| October 13, 2011 | 12:30pm
Support the independent voice of Phoenix and help keep the future of New Times free.
After 13 years at Scottsdale Public Art (SPA), Associate Director Margaret Bruning will be leaving her position and taking a gig as Director of Civic Art for Los Angeles County Arts Commission in November.
She was also a staple at local art openings and workshops and was known for her dedication to bringing local artists into the public art realm.
Bruning's exit comes at a contentious time for SPA, which is currently working through a restructuring Master Plan
and called upon Scottsdale City Council last week to intervene on conflicts between the Scottsdale Cultural Council's leadership and a few of the public art staff members.
Questioning of budget and management practices of Scottsdale Cultural Council, which oversees SPA, the Scottsdale Museum of Contemporary Art, and the Scottsdale Center for Performing Art, has grown louder during the last year.
The public art program's budget has decreased under the direction of Cultural Council CEO Bill Banchs; in June, SPA hastily withdrew a motion from a City Council meeting to discuss the possible separation from the Cultural Council; and in September, SPA Director Valerie Valdala Homer sought protection under a whistle blower policy (which protects her from retaliatory action) after being issued a gag order by the Cultural Council.
Last week, staff and local arts community activists warned Scottsdale Mayor Jim Lane and council members that if budget and personnel concerns weren't addressed, the program as a whole would be n danger.
"My hope that program will continue to thrive," says Bruning, who also notes that she'll be requesting an exit interview with SPA administrators that will include recommendations for the future of the program. "What's happened in the last couple of weeks has inspired me. There have been so many staff members, artists, and art patrons who have stepped up and have been willing to speak out in support Scottsdale's art legacy."
Bruning says her exit's a "mixed bag." She nabbed one of the few public art director jobs left in the country, and she'll now have the opportunity to lead her own program in Los Angeles County (with a bigger budget). But she'll have to leave the local art scene that she's been a big part of for more than 20 years.
During her last month, she says she'll continue her work with the Master Plan, which, under the recommendations of consultant Jerry Allen, will lay out a future course for the program aand continue public interaction with projects like A Place Odyssey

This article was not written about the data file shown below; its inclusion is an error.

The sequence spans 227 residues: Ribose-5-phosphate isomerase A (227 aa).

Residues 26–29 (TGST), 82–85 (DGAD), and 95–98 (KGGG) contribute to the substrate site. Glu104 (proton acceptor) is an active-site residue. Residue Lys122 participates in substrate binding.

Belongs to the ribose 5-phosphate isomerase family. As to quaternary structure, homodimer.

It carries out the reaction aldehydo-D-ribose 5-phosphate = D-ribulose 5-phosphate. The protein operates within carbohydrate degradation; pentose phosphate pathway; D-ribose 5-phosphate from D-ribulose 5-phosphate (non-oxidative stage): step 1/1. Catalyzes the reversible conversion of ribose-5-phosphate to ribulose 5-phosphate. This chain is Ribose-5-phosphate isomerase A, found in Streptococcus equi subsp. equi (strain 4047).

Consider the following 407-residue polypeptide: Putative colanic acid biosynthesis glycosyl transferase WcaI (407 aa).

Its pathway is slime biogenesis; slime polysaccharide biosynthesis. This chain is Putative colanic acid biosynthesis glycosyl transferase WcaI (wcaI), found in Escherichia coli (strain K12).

, a national, public place for public art discussion.
While it's unclear whether SPA will be able to continue her position under a tight budget, members of the staff and art community note the impact she and Homer have had on Scottsdale and the success of a 25-year-old program many credit to their close collaboration.
"Phoenix has been my home for 20 years," says Bruning. "I've enjoyed watching the art scene blossom with public pieces with artists like Melissa Martinez, who just finished installing her work in the Scottsdale Belle Tower. And I've been lucky enough to work with local artists like Sarah Hurwitz
who's now showing at the Civic Center Library ... I'm proud to be a part of all of that."
Follow Jackalope Ranch on Facebook and Twitter.
Keep Phoenix New Times Free... Since we started Phoenix New Times, it has been defined as the free, independent voice of Phoenix, and we would like to keep it that way. Offering our readers free access to incisive coverage of local news, food and culture. Producing stories on everything from political scandals to the hottest new bands, with gutsy reporting, stylish writing, and staffers who've won everything from the Society of Professional Journalists' Sigma Delta Chi feature-writing award to the Casey Medal for Meritorious Journalism. But with local journalism's existence under siege and advertising revenue setbacks having a larger impact, it is important now more than ever for us to rally support behind funding our local journalism. You can help by participating in our "I Support" membership program, allowing us to keep covering Phoenix with no paywalls.